an avalanche - quotes and descriptions to inspire creative writing
With a crack as loud as any sky-born thunder, the snow-pack split in two. The part cut-loose accelerated down the frozen ground to its resting place far below, the body of it crushing and violent beneath the transitory blizzard -cloud that clung. All Grace could do was to watch from above and hope for the best.
The avalanche was delayed for a moment after the charges went off. Skylar stood back and watched the snowpack tumble to the valley below. It was always a spectacular sight and one that rendered the mountain safe weeks. He lowered his goggles and set off to the next peak, the winter sun providing unlimited visibility.
The avalanche comes faster than God on a skateboard. One minute the slopes are pristine and the next they're moving. It would be funny if it weren't so deadly, but there isn't time to laugh anyway. In seconds the powder is around me, kissing coldly. In another moment the weight of the snow is on my back and my forward momentum is no longer under my control. I tumble over and over, crushed from all sides. Time passes both in slow motion and in a flash, then I am still. The light is gone. The snow could be any colour and I wouldn't know the difference. Humans didn't evolve for such things; my bones are broken. I'm cold, colder than I've ever been. Either the snow is sucking my heat in like drug or I'm bleeding out. Perhaps underneath me the snow looks like a halloween seven-eleven slushie. Five minutes ago I was in the sunshine, not a care in the world, now I'm buried deep. No way out. Perhaps this is the time to relax, make my peace with the almighty, but my anger is all that's keeping me alive right now.
When the snow hit it was hard and unforgiving. Against it their bodies bent and snapped like the fragile beings they were. A hundred pounds of human vs a hundred tonnes of snow wasn't a fair fight. Before a cry could escape their lungs they were encased, packed in tight. Their body heat fled into the snow barely melting a crystal and their hearts slowed. After a time the pain stopped. High above them the digging had begun. The transponders had them ten feet down and the crew dug like it was their own lives that depended on it. Friends were friends, and their deaths would take a little bit of everyone with them. Under the brilliant sun it was almost hard to believe the emergency under their boots, and no-one wanted to either. But a few seconds either way meant recovery of slipping away. The shovels became almost a blur and no-one spoke unless it was a grunt; the snow flew in shimmering arcs and the hole grew larger at their feet.
Tinker lead the group across the pristine snow, there must have been over a foot deposited in the last twenty four hours. The scene was like something out of a long forgotten dream and the air was more pure than he ever remembered breathing. The guys at the back were clowning around, calling back and forth. Tink turned to tell them to cut it out but as he did so he heard a crack from above. Heading their way was a white tsunami. He cried “Avalanche!” and turned his skis downward, jamming his poles into the white over and over, pumping faster and faster. The noise was deafening. In moments he was tumbling in white, cold, then darkness, pain, and still more noise. He opened his mouth to cry but there was nowhere for it to go. Then everything stopped, not slowly, but suddenly. It was like being set in concrete. This was not the soft snow of making angels in the yard, this was more like being buried in earth. He moved his head the small amount he could to make some breathing room. All he could do now was hope his transponder was still working. Mountain rescue would come, they had to...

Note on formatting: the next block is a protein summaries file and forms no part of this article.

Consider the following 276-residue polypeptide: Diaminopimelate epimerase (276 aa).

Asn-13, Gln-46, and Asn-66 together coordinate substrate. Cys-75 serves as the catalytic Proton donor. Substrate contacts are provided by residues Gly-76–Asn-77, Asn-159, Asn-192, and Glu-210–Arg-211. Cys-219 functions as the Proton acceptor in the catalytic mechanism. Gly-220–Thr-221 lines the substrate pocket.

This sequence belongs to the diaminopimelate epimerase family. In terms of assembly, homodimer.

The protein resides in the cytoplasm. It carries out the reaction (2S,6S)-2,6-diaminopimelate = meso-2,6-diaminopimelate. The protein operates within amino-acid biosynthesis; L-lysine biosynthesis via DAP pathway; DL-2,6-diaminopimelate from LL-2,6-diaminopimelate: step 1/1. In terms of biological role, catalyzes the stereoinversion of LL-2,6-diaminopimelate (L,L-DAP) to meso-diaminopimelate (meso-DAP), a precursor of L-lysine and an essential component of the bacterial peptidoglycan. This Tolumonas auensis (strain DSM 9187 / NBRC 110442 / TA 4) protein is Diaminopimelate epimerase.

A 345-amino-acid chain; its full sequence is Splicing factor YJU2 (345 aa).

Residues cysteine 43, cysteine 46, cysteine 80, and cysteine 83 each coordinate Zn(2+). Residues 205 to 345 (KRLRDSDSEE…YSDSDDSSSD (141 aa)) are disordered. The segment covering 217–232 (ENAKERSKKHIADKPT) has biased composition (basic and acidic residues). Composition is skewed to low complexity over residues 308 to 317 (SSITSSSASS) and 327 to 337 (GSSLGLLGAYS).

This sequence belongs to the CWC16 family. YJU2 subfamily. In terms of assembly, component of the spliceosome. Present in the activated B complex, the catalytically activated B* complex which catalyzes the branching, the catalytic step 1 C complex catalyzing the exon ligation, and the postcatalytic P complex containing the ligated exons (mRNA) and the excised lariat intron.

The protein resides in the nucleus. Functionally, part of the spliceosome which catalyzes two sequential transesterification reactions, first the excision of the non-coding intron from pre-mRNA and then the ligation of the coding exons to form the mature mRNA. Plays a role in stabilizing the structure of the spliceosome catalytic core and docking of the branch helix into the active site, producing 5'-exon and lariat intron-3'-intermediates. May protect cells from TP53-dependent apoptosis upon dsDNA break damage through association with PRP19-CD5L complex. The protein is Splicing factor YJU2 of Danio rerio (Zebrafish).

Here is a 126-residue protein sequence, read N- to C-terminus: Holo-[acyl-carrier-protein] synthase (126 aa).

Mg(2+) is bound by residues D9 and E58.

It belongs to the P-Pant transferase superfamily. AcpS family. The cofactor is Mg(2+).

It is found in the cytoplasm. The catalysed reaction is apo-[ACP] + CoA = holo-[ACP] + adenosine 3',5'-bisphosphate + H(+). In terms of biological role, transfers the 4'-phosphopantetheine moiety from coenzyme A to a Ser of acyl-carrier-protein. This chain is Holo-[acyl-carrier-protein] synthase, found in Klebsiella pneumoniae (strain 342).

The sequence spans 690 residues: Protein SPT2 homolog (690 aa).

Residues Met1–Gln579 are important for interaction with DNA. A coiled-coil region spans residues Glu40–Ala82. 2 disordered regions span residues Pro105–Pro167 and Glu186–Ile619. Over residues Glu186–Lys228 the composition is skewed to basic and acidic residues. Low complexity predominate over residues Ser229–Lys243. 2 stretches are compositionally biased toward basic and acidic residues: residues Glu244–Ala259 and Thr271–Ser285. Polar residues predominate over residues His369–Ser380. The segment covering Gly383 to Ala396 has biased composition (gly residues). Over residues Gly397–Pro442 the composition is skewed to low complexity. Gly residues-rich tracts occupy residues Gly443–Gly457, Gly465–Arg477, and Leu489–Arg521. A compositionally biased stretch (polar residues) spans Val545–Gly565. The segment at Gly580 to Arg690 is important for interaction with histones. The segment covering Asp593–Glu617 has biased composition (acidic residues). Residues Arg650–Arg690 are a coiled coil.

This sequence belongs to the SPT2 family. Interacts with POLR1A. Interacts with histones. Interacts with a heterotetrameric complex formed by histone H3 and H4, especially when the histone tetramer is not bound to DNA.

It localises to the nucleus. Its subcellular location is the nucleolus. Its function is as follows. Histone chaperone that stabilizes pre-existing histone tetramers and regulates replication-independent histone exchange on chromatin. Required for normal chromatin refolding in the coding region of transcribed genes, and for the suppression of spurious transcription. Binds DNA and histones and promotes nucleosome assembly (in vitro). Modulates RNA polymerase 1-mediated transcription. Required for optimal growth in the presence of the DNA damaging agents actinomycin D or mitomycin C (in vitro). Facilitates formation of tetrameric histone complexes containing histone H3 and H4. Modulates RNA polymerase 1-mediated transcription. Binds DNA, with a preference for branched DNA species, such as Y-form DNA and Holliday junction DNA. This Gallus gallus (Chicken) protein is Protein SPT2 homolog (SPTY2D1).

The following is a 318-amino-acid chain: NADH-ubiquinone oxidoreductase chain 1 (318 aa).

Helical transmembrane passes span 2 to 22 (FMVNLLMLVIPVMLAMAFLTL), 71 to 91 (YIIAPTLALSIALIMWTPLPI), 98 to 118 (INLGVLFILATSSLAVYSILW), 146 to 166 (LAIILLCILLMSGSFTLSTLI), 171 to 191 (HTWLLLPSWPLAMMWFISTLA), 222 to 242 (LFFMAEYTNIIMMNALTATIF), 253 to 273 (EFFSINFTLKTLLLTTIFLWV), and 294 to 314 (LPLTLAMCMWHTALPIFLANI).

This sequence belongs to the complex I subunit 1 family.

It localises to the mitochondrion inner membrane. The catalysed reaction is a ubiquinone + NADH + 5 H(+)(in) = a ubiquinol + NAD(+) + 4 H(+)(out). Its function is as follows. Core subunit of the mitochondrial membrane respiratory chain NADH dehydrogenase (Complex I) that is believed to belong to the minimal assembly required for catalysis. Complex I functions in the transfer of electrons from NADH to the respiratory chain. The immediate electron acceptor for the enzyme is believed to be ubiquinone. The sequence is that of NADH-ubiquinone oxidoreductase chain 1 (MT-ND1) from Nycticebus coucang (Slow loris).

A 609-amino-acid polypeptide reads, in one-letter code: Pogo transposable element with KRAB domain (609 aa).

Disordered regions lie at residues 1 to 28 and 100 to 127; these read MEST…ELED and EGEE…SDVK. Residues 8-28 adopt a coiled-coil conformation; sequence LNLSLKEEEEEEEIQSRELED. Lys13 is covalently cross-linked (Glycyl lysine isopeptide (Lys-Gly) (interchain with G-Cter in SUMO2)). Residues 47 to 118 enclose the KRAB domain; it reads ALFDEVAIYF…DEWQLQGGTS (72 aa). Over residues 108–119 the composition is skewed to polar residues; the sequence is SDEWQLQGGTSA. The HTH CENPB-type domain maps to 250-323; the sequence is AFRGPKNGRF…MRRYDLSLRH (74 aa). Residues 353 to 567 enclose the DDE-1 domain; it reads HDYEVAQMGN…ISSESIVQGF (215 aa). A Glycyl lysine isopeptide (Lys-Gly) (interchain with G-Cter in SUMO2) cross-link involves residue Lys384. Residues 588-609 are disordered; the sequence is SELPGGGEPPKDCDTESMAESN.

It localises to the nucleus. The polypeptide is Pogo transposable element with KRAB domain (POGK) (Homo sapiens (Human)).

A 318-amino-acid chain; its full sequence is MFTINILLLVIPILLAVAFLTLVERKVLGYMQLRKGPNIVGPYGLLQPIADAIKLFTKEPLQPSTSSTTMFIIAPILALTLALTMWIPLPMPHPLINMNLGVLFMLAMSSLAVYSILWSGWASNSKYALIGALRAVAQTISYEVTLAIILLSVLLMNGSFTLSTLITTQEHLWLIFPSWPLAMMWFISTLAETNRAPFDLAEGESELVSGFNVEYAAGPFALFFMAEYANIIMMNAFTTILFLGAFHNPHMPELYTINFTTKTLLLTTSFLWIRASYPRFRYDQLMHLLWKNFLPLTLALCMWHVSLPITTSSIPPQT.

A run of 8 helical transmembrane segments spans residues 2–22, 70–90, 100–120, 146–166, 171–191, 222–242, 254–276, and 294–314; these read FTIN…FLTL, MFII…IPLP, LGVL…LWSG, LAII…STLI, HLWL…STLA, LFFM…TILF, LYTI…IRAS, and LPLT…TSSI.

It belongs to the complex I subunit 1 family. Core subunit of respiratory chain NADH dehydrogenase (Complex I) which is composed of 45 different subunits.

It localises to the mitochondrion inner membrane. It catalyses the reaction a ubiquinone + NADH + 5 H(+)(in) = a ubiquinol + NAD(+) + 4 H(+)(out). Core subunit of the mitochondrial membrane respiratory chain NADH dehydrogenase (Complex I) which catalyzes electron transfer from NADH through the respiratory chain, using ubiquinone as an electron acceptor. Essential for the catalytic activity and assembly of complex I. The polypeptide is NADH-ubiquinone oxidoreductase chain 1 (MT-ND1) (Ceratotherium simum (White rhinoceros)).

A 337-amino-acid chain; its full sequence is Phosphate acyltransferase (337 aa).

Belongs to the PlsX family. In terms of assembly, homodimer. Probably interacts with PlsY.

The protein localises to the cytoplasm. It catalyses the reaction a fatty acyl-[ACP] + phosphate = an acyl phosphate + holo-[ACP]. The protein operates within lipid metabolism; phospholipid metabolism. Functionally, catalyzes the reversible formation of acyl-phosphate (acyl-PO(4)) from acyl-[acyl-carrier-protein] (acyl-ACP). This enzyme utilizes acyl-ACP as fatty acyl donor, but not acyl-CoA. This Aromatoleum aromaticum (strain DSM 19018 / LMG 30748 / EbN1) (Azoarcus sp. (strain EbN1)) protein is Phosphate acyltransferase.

Standing at the peak Levi lights the fuse and tosses the tiny bombs. When the explosions crack the air the snow splits, sliding in a great sheet. It moves quickly, battering the trees that dare stand in its way. Levi watches them move and sway, spell bound. He'd do this job even if no-one paid him, just to watch the avalanche move was satisfying enough.
There is a sound mightier than thunder, a cracking, a warning of the violence to come. Lance looks up, eyes wide under his orange tinted googles, skis parked in a v-shape. Almost in slow-motion the snow begins to move, but white-on-white is hard to detect and his body makes the wrong choice in the moment. Everything about him is as frozen as the snow below. Before he can even make a conscious choice to move the snow pack is accelerating faster than an intercity train. In seconds he is picked up, rolled into the frigid white, unable to move, bones breaking, suffocating. In the cartoons he would roll comically to a stop in a giant snowball before shaking it off and springing to his feet, but this is no animation for children. His brain numbs, his blood runs cold, his heart stops. All signs off life are extinguished before the first shovel is planted in the snow above.
The avalanche wipes the mountain, a colossal etcher-sketcher of white. Its path is clear, rocky, barren of growth. For this is the path of many avalanches each season and any precocious spring growth is uprooted before it gets a chance to thrive. Powder explodes into the dry air, beautiful, powerful. The roar echoes between the mountain peaks, the vibrations returned to the air by thousands of tonnes of naked rock.
The avalanche begins like a valley river, slow and enchanting, the remainder of the mountainside as still as the meadow. Soon it gathers pace, flowing more like the spring rapids, eager to conform to the will of gravity. A boom dominates the frigid air as the ski patrol looks on, every season there is one that won't stay within the ropes.